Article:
Kathryn Davis, T Kira Madden, and More Take the Lit Hub Questionnaire
5 Writers, 7 Questions, No Wrong Answers
The Lit Hub Author Questionnaire is a monthly interview featuring seven questions for five authors with new books. This month we talk to:
Kathryn Davis (The Silk Road)
John Lanchester (The Wall)
T Kira Madden (Long Live the Tribe of Fatherless Girls)
Namwali Serpell (The Old Drift)
Bryan Washington (Lot)
Without summarizing it in any way, what would you say your book is about?
Bryan Washington: Houston and sex and ghosts and gentrification and being the first one to leave and being the last one to stay and falling in love all the time and being okay with that.
Kathryn Davis: Walking. Also the space/time continuum.
T Kira Madden: That weird gay Wiccan horse girl you made fun of in middle school.
Namwali Serpell: Error—as foil, as origin. Zambia. And, if I may quote myself: “Every family is a war but some are more civil than others.”
John Lanchester: Climate change.
Without explaining why and without naming other authors or books, can you discuss the various influences on your book?
John Lanchester: Also climate change—a mixture of a recurring dream I had and research I’ve done over the years.
Namwali Serpell: Bugs, the Zambian space program, hair, the cosmopolis, syncretism, etymology, microbiology, eyes, fairy tales, sci-fi, chitenge.
T Kira Madden: Grief. Drew Barrymore’s friendship with E.T. Lip gloss.
Kathryn Davis: Tibetan Buddhism, my old boyfriend (Stephen) the Arctic archaeologist, Le Chemin de Saint-Jacques, Tarot cards, my sixth-grade teacher Robespierre L. Fine, my students.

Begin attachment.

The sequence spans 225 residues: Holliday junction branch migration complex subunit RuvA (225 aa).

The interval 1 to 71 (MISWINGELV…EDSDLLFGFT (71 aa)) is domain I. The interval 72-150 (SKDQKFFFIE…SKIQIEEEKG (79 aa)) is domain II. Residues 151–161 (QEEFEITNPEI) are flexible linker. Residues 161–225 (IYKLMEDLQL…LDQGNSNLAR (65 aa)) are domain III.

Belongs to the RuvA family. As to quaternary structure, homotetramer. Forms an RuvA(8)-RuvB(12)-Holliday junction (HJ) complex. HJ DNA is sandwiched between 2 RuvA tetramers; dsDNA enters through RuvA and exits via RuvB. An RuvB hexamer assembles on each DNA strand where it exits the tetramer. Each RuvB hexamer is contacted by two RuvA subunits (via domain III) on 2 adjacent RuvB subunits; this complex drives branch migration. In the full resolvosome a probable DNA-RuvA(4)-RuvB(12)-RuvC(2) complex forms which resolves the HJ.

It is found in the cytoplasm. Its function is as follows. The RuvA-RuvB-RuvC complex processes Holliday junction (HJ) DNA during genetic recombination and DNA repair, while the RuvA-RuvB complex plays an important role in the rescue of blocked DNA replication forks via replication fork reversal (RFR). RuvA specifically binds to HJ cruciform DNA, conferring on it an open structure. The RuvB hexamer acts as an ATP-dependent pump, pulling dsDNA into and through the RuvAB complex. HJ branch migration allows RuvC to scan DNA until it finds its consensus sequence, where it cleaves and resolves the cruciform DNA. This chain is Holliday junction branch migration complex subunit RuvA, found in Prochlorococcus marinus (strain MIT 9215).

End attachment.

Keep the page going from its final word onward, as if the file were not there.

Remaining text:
Bryan Washington: Montrose in the summer; East End in the fall; Blonde; Déjenme Llorar; The Sun’s Tirade; Sound and Color; Con Todo El Mundo; Byron Kim’s paintings; sweating in Houston’s endless traffic; Yi Yi; Moonlight; Spa Night; smoking on the roof of a Corolla; laughing over bowls of menudo, hungover, the mornings after.
Without using complete sentences, can you describe what was going on in your life as you wrote this book?
Bryan Washington: Ate a lot, laughed a lot, cried a lot, drank water.
Namwali Serpell: Grad school, tenure, gentrification (external and internal), dual citizenship, a return to young Mwali, many grand and steadying friendships, five cities, four operations, three loves, two heartbreaks, one published book, one unpublished book, the deepest loss I’ve ever undergone.
John Lanchester: No! Don’t remember. Short strange answer but always the case for my novels. Different part of the brain.
Kathryn Davis: My husband getting sicker and sicker, lots of walking, sitting around the table with my students, more walking, talking with my shrink (Polly) and my friend (Louise), more walking, more talking, talking and walking. Also a lot of reading.
T Kira Madden: Dad died; Mom sick; House burned down; Ancestry.com; Identity crisis; Great sex; Broke up with friends; Got threatened & stalked; Horses; Made up with friends; FBI; Cystic acne; Road trips; Federal indictment of stalker; Unexpected sweetness; Summer job in a sex shop; Collected rocks; Engaged in Wyoming; Sichuan food.